Inguinal hernia surgery

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Editor-In-Chief: C. Michael Gibson, M.S., M.D. [1]; Associate Editor(s)-in-Chief: Farima Kahe M.D. [2]


Surgery is the mainstay of treatment for inguinal hernia and there are many types of surgical techniques.


  • Surgery is the first-line treatment option for patients with inguinal hernia. Surgery is usually reserved for patients with either:[1]
    • Large bulges through a small hole
    • Painful hernia
    • High risk for complication such as strangulation, incarceration


  • Surgery is the mainstay of treatment for inguinal hernia. There are 3 general types for inguinal hernia repair:[2][3]
    • Herniotomy (removal of the hernial sac only)
    • Herniorrhaphy (herniotomy plus repair of the posterior wall of the inguinal canal)
    • Hernioplasty (herniotomy plus reinforcement of the posterior wall of the inguinal canal with a synthetic mesh)
  • Classification of current repair techniques for inguinal hernias include:[4][5][6][7]
    • Tension-free prosthetic repairs
      • Anterior repairs
        • lichenstein repair and its modification
        • Plug repairs
        • Patch and plug repairs
        • Double-layer devices
      • Posterior (prepritoneal) repairs
        • Open techniques via inguinal incision
        • Stoppa repair
        • Laparoscopic/endoscopic repairs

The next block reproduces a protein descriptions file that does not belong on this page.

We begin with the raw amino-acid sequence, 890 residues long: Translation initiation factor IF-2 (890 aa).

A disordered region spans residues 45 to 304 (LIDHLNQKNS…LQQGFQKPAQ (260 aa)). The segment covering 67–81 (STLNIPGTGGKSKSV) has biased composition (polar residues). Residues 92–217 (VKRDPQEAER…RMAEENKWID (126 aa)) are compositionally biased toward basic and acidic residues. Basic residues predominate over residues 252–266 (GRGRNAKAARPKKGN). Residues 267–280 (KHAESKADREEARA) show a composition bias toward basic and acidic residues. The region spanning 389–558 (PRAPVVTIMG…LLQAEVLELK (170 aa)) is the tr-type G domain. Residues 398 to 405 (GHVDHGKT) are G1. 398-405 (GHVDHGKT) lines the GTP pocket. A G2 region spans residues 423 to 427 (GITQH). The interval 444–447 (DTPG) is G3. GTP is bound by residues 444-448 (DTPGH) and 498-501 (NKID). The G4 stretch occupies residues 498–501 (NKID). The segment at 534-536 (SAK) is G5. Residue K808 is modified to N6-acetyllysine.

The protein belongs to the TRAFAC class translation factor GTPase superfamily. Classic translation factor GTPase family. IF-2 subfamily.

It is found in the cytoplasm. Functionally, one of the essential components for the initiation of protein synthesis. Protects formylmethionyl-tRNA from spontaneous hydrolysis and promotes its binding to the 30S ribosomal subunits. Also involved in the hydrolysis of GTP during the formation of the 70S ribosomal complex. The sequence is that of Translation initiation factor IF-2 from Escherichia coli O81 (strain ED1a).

• Transabdominal preperitoneal (TAPP) repair
          • Total extraperitoneal (TEP) repair
          • Intraperitoneal onlay mesh (IPOM) repair
    • Tissue-suture repairs
      • Bassini-Shouldice technique and its modifications
      • Marcy repair

Inguinal hernia
Asymptomatic or minimally symptomatic
Emergency surgery(consider non-mesh when risk of infection
Elective surgery
Consider watchful waiting
Primary unilateral
Primary bilateral
Lichtenstin or endoscopic
endoscopic or Lichtenstin
After anterior technique
After posterior technique
Mesh technique
endoscopic or open posterior approach
Mesh technique

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Related Chapter

Inguinal hernia repair


  1. Mathonnet M, Mehinto D (2007). "[Indications for inguinal hernia repair]". J Chir (Paris) (in French). 144 Spec No 4: 5S11–4. PMID 18065912.
  2. O'Dwyer PJ, Norrie J, Alani A, Walker A, Duffy F, Horgan P (2006). "Observation or operation for patients with an asymptomatic inguinal hernia: a randomized clinical trial". Ann. Surg. 244 (2): 167–73. doi:10.1097/01.sla.0000217637.69699.ef. PMC 1602168. PMID 16858177.
  3. Jenkins JT, O'Dwyer PJ (2008). "Inguinal hernias". BMJ. 336 (7638): 269–72. doi:10.1136/bmj.39450.428275.AD. PMC 2223000. PMID 18244999.
  4. Shouldice EB (2003). "The Shouldice repair for groin hernias". Surg. Clin. North Am. 83 (5): 1163–87, vii. doi:10.1016/S0039-6109(03)00121-X. PMID 14533909.
  5. Simons MP, Aufenacker T, Bay-Nielsen M, Bouillot JL, Campanelli G, Conze J, de Lange D, Fortelny R, Heikkinen T, Kingsnorth A, Kukleta J, Morales-Conde S, Nordin P, Schumpelick V, Smedberg S, Smietanski M, Weber G, Miserez M (2009). "European Hernia Society guidelines on the treatment of inguinal hernia in adult patients". Hernia. 13 (4): 343–403. doi:10.1007/s10029-009-0529-7. PMC 2719730. PMID 19636493.
  6. Wake BL, McCormack K, Fraser C, Vale L, Perez J, Grant AM (2005). "Transabdominal pre-peritoneal (TAPP) vs totally extraperitoneal (TEP) laparoscopic techniques for inguinal hernia repair". Cochrane Database Syst Rev (1): CD004703. doi:10.1002/14651858.CD004703.pub2. PMID 15674961.
  7. Elsebae MM, Nasr M, Said M (2008). "Tension-free repair versus Bassini technique for strangulated inguinal hernia: A controlled randomized study". Int J Surg. 6 (4): 302–5. doi:10.1016/j.ijsu.2008.04.006. PMID 18573702.

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